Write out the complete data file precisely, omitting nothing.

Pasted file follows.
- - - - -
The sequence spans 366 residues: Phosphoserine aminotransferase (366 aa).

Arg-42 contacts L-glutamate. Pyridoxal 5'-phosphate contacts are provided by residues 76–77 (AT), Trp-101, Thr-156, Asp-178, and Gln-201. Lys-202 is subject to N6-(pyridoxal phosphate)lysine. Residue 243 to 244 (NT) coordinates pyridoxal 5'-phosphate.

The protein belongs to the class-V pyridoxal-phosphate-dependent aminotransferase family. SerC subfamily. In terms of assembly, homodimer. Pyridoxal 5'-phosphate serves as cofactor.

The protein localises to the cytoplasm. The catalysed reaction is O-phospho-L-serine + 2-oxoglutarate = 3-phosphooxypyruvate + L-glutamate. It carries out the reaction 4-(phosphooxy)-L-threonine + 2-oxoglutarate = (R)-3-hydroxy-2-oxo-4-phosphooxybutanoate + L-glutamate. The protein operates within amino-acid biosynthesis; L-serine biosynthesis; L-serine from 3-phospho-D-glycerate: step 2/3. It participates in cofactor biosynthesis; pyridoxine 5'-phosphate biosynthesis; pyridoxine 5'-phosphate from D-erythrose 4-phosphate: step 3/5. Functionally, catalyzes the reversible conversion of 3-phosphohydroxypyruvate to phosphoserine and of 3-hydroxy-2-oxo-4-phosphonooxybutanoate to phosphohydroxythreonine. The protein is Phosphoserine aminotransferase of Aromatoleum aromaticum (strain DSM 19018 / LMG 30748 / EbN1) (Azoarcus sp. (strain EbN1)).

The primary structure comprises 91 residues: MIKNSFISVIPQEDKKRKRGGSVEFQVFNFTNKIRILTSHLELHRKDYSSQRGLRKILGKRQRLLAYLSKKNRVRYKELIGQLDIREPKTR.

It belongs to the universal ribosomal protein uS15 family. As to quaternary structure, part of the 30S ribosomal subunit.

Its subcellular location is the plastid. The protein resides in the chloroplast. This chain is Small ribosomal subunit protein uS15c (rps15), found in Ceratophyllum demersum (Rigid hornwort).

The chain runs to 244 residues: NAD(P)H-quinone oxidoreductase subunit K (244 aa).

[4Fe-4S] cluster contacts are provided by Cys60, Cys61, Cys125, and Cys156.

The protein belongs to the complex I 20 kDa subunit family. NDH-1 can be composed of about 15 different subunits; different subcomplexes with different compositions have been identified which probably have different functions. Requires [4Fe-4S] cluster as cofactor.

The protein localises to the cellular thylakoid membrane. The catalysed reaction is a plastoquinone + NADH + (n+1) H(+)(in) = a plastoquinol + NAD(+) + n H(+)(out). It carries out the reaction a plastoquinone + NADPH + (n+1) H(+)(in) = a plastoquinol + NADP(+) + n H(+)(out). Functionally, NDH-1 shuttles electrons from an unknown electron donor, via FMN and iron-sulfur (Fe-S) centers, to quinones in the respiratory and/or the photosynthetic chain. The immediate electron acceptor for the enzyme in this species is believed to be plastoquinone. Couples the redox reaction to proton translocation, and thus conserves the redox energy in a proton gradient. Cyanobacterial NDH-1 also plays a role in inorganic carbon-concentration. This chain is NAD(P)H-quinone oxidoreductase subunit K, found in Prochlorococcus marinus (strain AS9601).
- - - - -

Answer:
The sequence spans 366 residues: Phosphoserine aminotransferase (366 aa).

Arg-42 contacts L-glutamate. Pyridoxal 5'-phosphate contacts are provided by residues 76–77 (AT), Trp-101, Thr-156, Asp-178, and Gln-201. Lys-202 is subject to N6-(pyridoxal phosphate)lysine. Residue 243 to 244 (NT) coordinates pyridoxal 5'-phosphate.

The protein belongs to the class-V pyridoxal-phosphate-dependent aminotransferase family. SerC subfamily. In terms of assembly, homodimer. Pyridoxal 5'-phosphate serves as cofactor.

The protein localises to the cytoplasm. The catalysed reaction is O-phospho-L-serine + 2-oxoglutarate = 3-phosphooxypyruvate + L-glutamate. It carries out the reaction 4-(phosphooxy)-L-threonine + 2-oxoglutarate = (R)-3-hydroxy-2-oxo-4-phosphooxybutanoate + L-glutamate. The protein operates within amino-acid biosynthesis; L-serine biosynthesis; L-serine from 3-phospho-D-glycerate: step 2/3. It participates in cofactor biosynthesis; pyridoxine 5'-phosphate biosynthesis; pyridoxine 5'-phosphate from D-erythrose 4-phosphate: step 3/5. Functionally, catalyzes the reversible conversion of 3-phosphohydroxypyruvate to phosphoserine and of 3-hydroxy-2-oxo-4-phosphonooxybutanoate to phosphohydroxythreonine. The protein is Phosphoserine aminotransferase of Aromatoleum aromaticum (strain DSM 19018 / LMG 30748 / EbN1) (Azoarcus sp. (strain EbN1)).

The primary structure comprises 91 residues: MIKNSFISVIPQEDKKRKRGGSVEFQVFNFTNKIRILTSHLELHRKDYSSQRGLRKILGKRQRLLAYLSKKNRVRYKELIGQLDIREPKTR.

It belongs to the universal ribosomal protein uS15 family. As to quaternary structure, part of the 30S ribosomal subunit.

Its subcellular location is the plastid. The protein resides in the chloroplast. This chain is Small ribosomal subunit protein uS15c (rps15), found in Ceratophyllum demersum (Rigid hornwort).

The chain runs to 244 residues: NAD(P)H-quinone oxidoreductase subunit K (244 aa).

[4Fe-4S] cluster contacts are provided by Cys60, Cys61, Cys125, and Cys156.

The protein belongs to the complex I 20 kDa subunit family. NDH-1 can be composed of about 15 different subunits; different subcomplexes with different compositions have been identified which probably have different functions. Requires [4Fe-4S] cluster as cofactor.

The protein localises to the cellular thylakoid membrane. The catalysed reaction is a plastoquinone + NADH + (n+1) H(+)(in) = a plastoquinol + NAD(+) + n H(+)(out). It carries out the reaction a plastoquinone + NADPH + (n+1) H(+)(in) = a plastoquinol + NADP(+) + n H(+)(out). Functionally, NDH-1 shuttles electrons from an unknown electron donor, via FMN and iron-sulfur (Fe-S) centers, to quinones in the respiratory and/or the photosynthetic chain. The immediate electron acceptor for the enzyme in this species is believed to be plastoquinone. Couples the redox reaction to proton translocation, and thus conserves the redox energy in a proton gradient. Cyanobacterial NDH-1 also plays a role in inorganic carbon-concentration. This chain is NAD(P)H-quinone oxidoreductase subunit K, found in Prochlorococcus marinus (strain AS9601).